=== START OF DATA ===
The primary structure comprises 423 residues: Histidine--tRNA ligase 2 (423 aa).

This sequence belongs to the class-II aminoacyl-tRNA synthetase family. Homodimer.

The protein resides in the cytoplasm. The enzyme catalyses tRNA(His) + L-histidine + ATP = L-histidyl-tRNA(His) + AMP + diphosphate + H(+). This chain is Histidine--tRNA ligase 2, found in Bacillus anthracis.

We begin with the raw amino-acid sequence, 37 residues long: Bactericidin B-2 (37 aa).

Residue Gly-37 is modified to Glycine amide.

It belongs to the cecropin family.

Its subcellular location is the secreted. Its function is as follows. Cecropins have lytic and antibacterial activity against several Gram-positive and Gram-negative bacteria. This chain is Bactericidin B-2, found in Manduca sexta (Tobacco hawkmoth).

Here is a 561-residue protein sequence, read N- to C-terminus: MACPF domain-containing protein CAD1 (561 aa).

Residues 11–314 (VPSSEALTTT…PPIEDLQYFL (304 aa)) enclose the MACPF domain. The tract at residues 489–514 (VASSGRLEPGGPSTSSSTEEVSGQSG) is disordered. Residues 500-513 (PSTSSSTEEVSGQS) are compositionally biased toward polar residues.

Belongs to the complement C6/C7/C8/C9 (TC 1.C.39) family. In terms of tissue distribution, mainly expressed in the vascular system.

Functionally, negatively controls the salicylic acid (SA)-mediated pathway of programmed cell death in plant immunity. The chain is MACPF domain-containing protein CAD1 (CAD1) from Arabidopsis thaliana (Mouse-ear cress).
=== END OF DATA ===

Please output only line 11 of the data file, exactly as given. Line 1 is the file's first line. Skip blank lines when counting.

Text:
Functionally, negatively controls the salicylic acid (SA)-mediated pathway of programmed cell death in plant immunity. The chain is MACPF domain-containing protein CAD1 (CAD1) from Arabidopsis thaliana (Mouse-ear cress).